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AR321 Supervised by :

Prof. Faroq Mufti

Name :

Mohammed Aldosari ID : 0908928 - 31

born September 13, 1941, in Minato-ku, Osaka, Japan. He is a Japanese architect whose approach to architecture was categorized by Francesco Dal Co as critical regionalism. Ando has led a storied life, working as a truck driver and boxer prior to settling on the profession of architecture, despite never having taken formal training in the field. He visited buildings designed by renowned architects like Le Corbusier, Ludwig Mies Van der Rohe, Frank Lloyd Wright and Louis Kahn before returning to Osaka in 1968 and established his own design studio, Tadao Ando Architect and Associates.


• 1975: Azuma House (Row House), in Osaka, Japan. • 1985: Church on the Water, Hokkaido Japan. • 1987: Church of Light, Osaka, Japan

• 1989: Rokko Housing Two, Rokko in Kobe • 1993: Pavilion conference. Vitra (Germany). • 1994: UNESCO Meditation Space, Paris, France. • 1998: Modern Art Museum of Fort Worth, Texas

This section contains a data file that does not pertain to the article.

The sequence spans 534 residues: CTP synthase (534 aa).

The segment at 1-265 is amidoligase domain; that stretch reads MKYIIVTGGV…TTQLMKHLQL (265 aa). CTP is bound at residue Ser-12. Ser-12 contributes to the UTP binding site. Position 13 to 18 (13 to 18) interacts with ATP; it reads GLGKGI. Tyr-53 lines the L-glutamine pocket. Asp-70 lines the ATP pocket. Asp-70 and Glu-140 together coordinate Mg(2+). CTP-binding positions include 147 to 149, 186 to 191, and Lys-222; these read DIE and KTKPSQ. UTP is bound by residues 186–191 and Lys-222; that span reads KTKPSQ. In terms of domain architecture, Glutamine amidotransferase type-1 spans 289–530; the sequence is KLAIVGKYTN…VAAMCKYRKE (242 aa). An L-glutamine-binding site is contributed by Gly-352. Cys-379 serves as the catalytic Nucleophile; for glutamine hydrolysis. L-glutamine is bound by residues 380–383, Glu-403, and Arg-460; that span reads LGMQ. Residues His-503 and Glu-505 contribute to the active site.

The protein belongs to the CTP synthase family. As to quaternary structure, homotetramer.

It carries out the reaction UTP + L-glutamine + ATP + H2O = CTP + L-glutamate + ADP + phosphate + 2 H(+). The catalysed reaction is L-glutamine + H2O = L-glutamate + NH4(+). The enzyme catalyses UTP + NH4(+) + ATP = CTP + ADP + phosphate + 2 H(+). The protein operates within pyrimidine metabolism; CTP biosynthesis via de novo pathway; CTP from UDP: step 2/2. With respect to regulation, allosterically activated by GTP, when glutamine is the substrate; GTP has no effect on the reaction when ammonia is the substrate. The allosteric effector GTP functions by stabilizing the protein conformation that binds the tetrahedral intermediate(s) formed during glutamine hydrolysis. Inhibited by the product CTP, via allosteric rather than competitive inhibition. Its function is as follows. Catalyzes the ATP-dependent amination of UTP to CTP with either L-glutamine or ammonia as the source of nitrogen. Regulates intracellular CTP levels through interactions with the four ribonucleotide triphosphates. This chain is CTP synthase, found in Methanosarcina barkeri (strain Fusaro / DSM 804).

• 2002: Hyogo Prefectural Museum of Art, Kobe • 2002: Awaji Yumebutai to Awajishima, Hyogo • 2003: House 4 × 4, Kobe, Japan • 2004: Art Museum Chichu, Naoshima, Japan • 2004: Invisible House. Treviso. Italy. • 2006 Omotesando Hills, Tokyo, Japan


BENNESSEE HOUSE


CHURCH OF LIGHT & SUNDAY SCHOOL


KOSHINO HOUSE


SAYAMAIKE HISTORICAL MUSEUM


Minimalism

One important trend in Modernist architecture

is the movement toward minimalist or reductivist design. Hallmarks of Minimalism include: • Buildings are stripped of all but the most essential elements. • Emphasis is placed on the outline, or frame of the structure. • Interior walls are eliminated. • Floor plans are open. • Lighting is used to dramatize lines and planes. • The negative spaces around the structure are part of the overall design.

Modernist architect Ludwig Mies

van der Rohe paved the way for Minimalism when he said, "Less is more." Minimalist architects drew much of their inspiration from the elegant simplicity of traditional Japanese architecture. Minimalists were also inspired by a movement of early twentieth century Dutch artists known as De Stijl. Valuing simplicity and abstraction, De Stijl artists used only straight lines and rectangular shapes.

Casa de Luis Barragan, home and studio - Luis Barragan

Architects, influenced by this style: • Tadao Ando • Luis Barragan

• Yoshio Taniguchi • Richard Gluckman


Homework 4 AR321